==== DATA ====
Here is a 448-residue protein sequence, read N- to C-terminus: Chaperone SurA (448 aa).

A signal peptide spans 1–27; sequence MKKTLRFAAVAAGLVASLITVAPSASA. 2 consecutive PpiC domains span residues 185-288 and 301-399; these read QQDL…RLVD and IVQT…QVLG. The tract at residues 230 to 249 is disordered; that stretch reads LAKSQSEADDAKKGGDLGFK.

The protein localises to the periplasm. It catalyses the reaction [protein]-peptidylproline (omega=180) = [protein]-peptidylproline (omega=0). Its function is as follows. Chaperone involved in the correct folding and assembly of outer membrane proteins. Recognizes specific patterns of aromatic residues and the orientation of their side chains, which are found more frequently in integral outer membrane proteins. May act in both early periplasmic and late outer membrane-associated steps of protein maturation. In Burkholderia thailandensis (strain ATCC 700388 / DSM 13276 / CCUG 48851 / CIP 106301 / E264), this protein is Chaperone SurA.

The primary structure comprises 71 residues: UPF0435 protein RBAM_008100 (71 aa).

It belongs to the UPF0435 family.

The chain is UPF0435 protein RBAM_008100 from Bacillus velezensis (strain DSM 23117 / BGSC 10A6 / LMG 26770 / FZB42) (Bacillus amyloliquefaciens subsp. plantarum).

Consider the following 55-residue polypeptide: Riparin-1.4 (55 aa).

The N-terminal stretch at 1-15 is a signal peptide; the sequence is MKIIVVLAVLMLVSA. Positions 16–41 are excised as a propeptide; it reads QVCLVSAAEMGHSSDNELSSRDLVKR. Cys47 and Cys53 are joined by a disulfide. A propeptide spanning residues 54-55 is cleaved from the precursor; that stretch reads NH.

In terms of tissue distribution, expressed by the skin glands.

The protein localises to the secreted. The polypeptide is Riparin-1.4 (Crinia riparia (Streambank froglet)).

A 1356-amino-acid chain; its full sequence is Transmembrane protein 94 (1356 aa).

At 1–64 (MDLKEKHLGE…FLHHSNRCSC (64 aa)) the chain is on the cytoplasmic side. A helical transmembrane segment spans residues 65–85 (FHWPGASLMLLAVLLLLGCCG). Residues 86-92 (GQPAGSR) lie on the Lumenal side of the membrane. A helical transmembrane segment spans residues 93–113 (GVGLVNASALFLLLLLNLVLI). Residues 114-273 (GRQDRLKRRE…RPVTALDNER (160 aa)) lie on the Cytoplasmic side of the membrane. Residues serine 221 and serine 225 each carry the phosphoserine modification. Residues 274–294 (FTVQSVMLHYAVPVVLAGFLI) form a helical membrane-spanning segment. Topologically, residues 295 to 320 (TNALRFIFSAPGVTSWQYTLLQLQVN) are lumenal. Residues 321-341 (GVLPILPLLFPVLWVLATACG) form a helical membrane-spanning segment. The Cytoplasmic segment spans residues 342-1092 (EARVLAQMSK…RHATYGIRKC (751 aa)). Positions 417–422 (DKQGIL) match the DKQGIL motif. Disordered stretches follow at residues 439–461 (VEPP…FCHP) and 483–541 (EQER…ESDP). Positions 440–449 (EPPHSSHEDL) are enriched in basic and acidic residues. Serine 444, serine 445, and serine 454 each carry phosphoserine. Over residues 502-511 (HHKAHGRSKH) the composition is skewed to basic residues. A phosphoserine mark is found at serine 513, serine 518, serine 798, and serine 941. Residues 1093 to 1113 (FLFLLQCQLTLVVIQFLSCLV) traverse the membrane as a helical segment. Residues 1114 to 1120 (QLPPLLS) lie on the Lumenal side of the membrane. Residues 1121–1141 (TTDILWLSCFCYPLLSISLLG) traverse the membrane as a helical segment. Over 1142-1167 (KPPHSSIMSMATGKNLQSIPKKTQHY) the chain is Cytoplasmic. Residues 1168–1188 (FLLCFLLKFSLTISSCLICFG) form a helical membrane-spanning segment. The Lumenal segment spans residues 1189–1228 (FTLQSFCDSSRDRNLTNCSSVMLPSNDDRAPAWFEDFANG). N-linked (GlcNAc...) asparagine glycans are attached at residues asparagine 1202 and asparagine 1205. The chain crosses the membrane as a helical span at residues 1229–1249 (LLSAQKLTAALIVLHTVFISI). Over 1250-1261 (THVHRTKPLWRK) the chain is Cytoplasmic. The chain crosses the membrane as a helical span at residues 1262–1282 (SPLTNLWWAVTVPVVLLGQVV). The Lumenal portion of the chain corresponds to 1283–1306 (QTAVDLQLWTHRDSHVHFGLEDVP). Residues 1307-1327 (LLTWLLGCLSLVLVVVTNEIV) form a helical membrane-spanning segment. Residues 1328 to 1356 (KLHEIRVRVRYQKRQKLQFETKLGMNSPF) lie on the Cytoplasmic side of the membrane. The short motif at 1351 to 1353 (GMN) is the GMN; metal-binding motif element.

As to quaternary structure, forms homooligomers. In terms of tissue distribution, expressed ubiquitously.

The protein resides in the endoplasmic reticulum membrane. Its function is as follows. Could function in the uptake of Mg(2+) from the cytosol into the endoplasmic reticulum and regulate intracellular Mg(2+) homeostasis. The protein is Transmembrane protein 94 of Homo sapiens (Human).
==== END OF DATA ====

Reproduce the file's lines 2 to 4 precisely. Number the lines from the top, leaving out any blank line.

A signal peptide spans 1–27; sequence MKKTLRFAAVAAGLVASLITVAPSASA. 2 consecutive PpiC domains span residues 185-288 and 301-399; these read QQDL…RLVD and IVQT…QVLG. The tract at residues 230 to 249 is disordered; that stretch reads LAKSQSEADDAKKGGDLGFK.

The protein localises to the periplasm. It catalyses the reaction [protein]-peptidylproline (omega=180) = [protein]-peptidylproline (omega=0). Its function is as follows. Chaperone involved in the correct folding and assembly of outer membrane proteins. Recognizes specific patterns of aromatic residues and the orientation of their side chains, which are found more frequently in integral outer membrane proteins. May act in both early periplasmic and late outer membrane-associated steps of protein maturation. In Burkholderia thailandensis (strain ATCC 700388 / DSM 13276 / CCUG 48851 / CIP 106301 / E264), this protein is Chaperone SurA.

The primary structure comprises 71 residues: UPF0435 protein RBAM_008100 (71 aa).